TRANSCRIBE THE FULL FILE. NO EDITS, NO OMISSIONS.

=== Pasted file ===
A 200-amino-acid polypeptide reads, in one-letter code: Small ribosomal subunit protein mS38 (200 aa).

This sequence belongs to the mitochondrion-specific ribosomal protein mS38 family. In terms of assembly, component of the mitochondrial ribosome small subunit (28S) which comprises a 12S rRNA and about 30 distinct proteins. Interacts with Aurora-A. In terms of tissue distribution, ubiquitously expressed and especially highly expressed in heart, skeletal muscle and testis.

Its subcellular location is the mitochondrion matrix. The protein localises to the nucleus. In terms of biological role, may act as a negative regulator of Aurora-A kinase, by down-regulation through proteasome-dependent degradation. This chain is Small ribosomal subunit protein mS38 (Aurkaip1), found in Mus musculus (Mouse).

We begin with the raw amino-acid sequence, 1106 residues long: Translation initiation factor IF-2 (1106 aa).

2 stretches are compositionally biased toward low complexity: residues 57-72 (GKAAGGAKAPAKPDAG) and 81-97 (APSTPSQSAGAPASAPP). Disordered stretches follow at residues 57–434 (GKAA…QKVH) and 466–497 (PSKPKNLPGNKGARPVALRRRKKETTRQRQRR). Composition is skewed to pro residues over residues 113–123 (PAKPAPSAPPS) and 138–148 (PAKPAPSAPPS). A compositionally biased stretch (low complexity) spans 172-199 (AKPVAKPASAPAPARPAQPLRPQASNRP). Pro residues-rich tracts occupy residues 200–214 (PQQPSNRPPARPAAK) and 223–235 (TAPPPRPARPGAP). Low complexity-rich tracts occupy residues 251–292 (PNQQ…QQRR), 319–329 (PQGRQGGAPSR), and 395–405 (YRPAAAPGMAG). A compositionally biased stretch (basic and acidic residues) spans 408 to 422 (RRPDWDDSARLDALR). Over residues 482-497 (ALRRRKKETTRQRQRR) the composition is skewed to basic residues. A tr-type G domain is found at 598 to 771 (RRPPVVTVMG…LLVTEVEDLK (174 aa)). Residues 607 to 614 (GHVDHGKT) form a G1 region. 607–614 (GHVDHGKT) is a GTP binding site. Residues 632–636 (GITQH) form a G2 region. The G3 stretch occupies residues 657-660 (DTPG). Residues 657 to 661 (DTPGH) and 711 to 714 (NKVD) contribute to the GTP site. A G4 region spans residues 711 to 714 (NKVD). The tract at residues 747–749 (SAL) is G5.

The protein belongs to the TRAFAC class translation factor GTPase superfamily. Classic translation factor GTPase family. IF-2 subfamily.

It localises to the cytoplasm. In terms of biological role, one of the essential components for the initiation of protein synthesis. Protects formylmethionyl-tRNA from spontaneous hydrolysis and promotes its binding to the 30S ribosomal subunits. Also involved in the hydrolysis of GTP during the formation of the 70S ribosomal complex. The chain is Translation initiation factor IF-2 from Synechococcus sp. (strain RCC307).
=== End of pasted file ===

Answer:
A 200-amino-acid polypeptide reads, in one-letter code: Small ribosomal subunit protein mS38 (200 aa).

This sequence belongs to the mitochondrion-specific ribosomal protein mS38 family. In terms of assembly, component of the mitochondrial ribosome small subunit (28S) which comprises a 12S rRNA and about 30 distinct proteins. Interacts with Aurora-A. In terms of tissue distribution, ubiquitously expressed and especially highly expressed in heart, skeletal muscle and testis.

Its subcellular location is the mitochondrion matrix. The protein localises to the nucleus. In terms of biological role, may act as a negative regulator of Aurora-A kinase, by down-regulation through proteasome-dependent degradation. This chain is Small ribosomal subunit protein mS38 (Aurkaip1), found in Mus musculus (Mouse).

We begin with the raw amino-acid sequence, 1106 residues long: Translation initiation factor IF-2 (1106 aa).

2 stretches are compositionally biased toward low complexity: residues 57-72 (GKAAGGAKAPAKPDAG) and 81-97 (APSTPSQSAGAPASAPP). Disordered stretches follow at residues 57–434 (GKAA…QKVH) and 466–497 (PSKPKNLPGNKGARPVALRRRKKETTRQRQRR). Composition is skewed to pro residues over residues 113–123 (PAKPAPSAPPS) and 138–148 (PAKPAPSAPPS). A compositionally biased stretch (low complexity) spans 172-199 (AKPVAKPASAPAPARPAQPLRPQASNRP). Pro residues-rich tracts occupy residues 200–214 (PQQPSNRPPARPAAK) and 223–235 (TAPPPRPARPGAP). Low complexity-rich tracts occupy residues 251–292 (PNQQ…QQRR), 319–329 (PQGRQGGAPSR), and 395–405 (YRPAAAPGMAG). A compositionally biased stretch (basic and acidic residues) spans 408 to 422 (RRPDWDDSARLDALR). Over residues 482-497 (ALRRRKKETTRQRQRR) the composition is skewed to basic residues. A tr-type G domain is found at 598 to 771 (RRPPVVTVMG…LLVTEVEDLK (174 aa)). Residues 607 to 614 (GHVDHGKT) form a G1 region. 607–614 (GHVDHGKT) is a GTP binding site. Residues 632–636 (GITQH) form a G2 region. The G3 stretch occupies residues 657-660 (DTPG). Residues 657 to 661 (DTPGH) and 711 to 714 (NKVD) contribute to the GTP site. A G4 region spans residues 711 to 714 (NKVD). The tract at residues 747–749 (SAL) is G5.

The protein belongs to the TRAFAC class translation factor GTPase superfamily. Classic translation factor GTPase family. IF-2 subfamily.

It localises to the cytoplasm. In terms of biological role, one of the essential components for the initiation of protein synthesis. Protects formylmethionyl-tRNA from spontaneous hydrolysis and promotes its binding to the 30S ribosomal subunits. Also involved in the hydrolysis of GTP during the formation of the 70S ribosomal complex. The chain is Translation initiation factor IF-2 from Synechococcus sp. (strain RCC307).